So where does Rwanda stand today in relation to customer service?  While modest improvements from even a few years ago are discernible, it would be interesting to measure how far we have come in the last three or so years since customer service gained the prominence in our national public debate it currently enjoys.

Given the significant cost of carrying out studies such as those conducted by IPAR, there have not been many follow-up investigations into progress made in this area.  With this in mind, the Office of the Prime Minister has made it a point during its visits to public and private institutions up and down the country, over the last few months, to try and gauge the level of progress in customer service across a range of institutions including: banks, hospitals and schools and commercial establishments, amongst others.

Our findings so far have been mixed. While we noted significant improvements in a number of sectors, the lack of consistency is still very apparent, both between and within sectors.  The Office also interacts with a wide range of people on these issues, both living in and visiting Rwanda, whose views appear to confirm our observations.  Suffice it to say, we look forward to the development of new follow-up studies in this often overlooked area.

Given the above, what has the Government been doing to radically scale up its efforts to improve customer service?  A growing number of initiatives have been set up to address this, such as the Citizens Charter.  However, given the need to take engagement on this to the next level, at the end of April 2012, the Government launched a series of Customer Service Improvement Task Forces covering the hotel, banking and insurance, transport and hospital sectors.  The Government convened all major operators in each of these sectors and begun consultations on how to take this process forward.  Different Government institutions were subsequently tasked with leading these different sectors, in the development of detailed customer service guidelines.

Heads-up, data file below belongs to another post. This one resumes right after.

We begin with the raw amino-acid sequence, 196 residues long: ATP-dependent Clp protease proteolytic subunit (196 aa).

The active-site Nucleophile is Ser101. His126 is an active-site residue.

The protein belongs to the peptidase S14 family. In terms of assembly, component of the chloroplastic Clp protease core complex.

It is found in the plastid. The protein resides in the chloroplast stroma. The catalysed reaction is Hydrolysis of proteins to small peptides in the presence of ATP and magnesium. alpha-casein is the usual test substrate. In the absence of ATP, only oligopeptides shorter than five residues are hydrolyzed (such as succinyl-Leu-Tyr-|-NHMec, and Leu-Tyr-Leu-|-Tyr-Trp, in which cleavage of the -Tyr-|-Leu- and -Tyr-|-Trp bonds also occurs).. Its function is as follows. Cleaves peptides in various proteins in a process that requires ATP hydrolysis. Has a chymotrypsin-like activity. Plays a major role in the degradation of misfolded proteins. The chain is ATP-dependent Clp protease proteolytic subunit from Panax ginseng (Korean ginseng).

During the month of May 2012, lead institutions sensitised sector operators on planned measures to track customer service improvements and gathered their views.  Guidelines are set to be formally shared with operators at the end of July 2012.

As a next step, the government is expanding and institutionalising the role of these Customer Service Improvement Task Forces, to oversee the periodic enforcement of these guidelines. As the process unfolds, the government will periodically communicate the main trends in the indicators used to measure improvements in customer service coming from the work of these Task Forces.

We hope you will join the government of Rwanda in its work to encourage improved customer service. As noted earlier, it is our collective responsibility to actively hold public and private service providers fully accountable, when their customer service falls short.  At the same time, it is imperative that we all step-up efforts aimed at preventing a ‘culture of mediocrity’, evident in many government departments, public hospitals and clinics, shops, hotels, schools, transport operators and banks, from taking root.  Though the Government has taken the lead, improving customer service remains the duty of all Rwandans.  Furthermore, as both potential beneficiaries and providers of good customer service, the government encourages you all to come up with, share and help implement, innovative ways to help radically raise existing levels of customer service.

Dr Pierre Damien Habumuremyi is the Prime Minster of Rwanda.